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Vaccine research to target devastating African livestock disease

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Posted September 24, 2018

Scientists at the University of Liverpool are starting work on new vaccine research project for animal sleeping sickness, one of the leading livestock diseases in Africa.

Dr Andrew Jackson at the University’s Institute of Infection and Global Health, along with colleagues at the Liverpool School of Tropical Medicine and the Wellcome Trust Sanger Institute, has been awarded over £800,000 by the Biotechnology and Biological Sciences Research Council (BBSRC) to identify and evaluate vaccine candidates for African animal trypanosomiasis (AAT).

Livestock in Africa. Image credit: holmespj via Pixabay, CC0 Public Domain

Livestock in Africa. Image credit: holmespj via Pixabay, CC0 Public Domain

AAT is a livestock disease caused by the blood parasites Trypanosoma congolense and Trypanosoma vivax, which are spread by the bite of the tsetse fly. The disease is endemic in 37 sub-Saharan countries, and causes chronic anaemia and severe loss of condition resulting in death if untreated. The UN’s Food and Agricultural Organization (FAO) considers AAT to “lie at the heart of Africa’s struggle against poverty” with 50 million cattle at risk and billions of dollars lost in agricultural productivity annually.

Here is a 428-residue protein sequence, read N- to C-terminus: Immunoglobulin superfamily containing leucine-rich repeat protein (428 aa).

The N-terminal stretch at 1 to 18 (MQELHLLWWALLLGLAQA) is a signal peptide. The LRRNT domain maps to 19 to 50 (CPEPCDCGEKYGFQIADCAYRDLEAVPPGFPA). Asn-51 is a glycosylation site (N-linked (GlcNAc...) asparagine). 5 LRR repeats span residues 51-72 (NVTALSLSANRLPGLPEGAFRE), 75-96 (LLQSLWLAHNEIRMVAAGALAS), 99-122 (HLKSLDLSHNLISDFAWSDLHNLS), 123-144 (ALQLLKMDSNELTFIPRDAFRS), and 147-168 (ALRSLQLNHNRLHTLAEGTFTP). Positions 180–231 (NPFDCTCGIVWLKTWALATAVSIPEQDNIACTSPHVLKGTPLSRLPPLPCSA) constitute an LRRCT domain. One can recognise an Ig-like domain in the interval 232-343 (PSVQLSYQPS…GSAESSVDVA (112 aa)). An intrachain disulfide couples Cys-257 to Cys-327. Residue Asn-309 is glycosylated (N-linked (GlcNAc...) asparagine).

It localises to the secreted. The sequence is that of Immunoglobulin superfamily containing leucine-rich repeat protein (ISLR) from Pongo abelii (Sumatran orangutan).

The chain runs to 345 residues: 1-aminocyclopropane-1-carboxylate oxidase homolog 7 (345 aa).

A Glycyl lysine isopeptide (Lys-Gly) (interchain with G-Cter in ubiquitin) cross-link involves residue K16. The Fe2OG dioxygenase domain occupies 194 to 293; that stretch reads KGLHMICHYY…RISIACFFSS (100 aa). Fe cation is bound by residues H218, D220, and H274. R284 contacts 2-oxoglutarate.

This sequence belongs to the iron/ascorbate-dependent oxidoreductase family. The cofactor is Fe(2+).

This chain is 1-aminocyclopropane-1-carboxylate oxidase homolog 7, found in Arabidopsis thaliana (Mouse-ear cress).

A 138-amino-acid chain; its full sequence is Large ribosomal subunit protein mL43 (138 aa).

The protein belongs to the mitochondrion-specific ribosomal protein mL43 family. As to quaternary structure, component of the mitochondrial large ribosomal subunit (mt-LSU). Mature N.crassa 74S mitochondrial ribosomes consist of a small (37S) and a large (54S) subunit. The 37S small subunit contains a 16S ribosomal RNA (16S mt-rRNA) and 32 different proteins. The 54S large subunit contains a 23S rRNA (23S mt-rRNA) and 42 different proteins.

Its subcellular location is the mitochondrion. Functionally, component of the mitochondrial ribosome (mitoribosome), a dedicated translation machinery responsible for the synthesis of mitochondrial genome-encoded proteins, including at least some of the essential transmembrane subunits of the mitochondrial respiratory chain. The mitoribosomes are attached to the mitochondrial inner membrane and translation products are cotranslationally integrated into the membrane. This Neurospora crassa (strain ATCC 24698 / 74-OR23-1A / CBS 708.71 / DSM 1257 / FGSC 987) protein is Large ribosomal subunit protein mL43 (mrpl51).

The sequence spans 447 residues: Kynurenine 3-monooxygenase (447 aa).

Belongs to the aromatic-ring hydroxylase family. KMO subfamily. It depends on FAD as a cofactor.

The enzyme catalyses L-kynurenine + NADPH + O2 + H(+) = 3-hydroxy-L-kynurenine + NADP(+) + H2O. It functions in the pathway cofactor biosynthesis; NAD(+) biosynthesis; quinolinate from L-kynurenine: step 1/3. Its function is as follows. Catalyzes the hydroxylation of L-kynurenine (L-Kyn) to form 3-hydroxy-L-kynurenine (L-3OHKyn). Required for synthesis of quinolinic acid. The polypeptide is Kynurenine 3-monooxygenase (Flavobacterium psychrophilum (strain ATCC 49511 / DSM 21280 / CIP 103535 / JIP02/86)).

Dr Jackson and his team are aiming to evaluate vaccine candidates for this disease, a task made more difficult by the fact that the surface structure of the trypanosomes is constantly changing. In this study they will evaluate a panel of candidate proteins that are expressed only when the parasite is within the tsetse fly – the ‘fly-stage antigens’ – which typically do not change their structure like the mature parasite, yet produce a strong immunological response.

Using antigens from the ‘fly-stage’ could allow the body to produce antibodies upon initial infection as the parasites are transferred in the fly bite, before the parasites migrate to the blood stream and evade the immune system.

Dr Jackson said; “The potential commercial application of AAT vaccines is enormous, and the likely positive effect on animal health and livestock productivity across Africa and South America would be profound.”

Source: University of Liverpool

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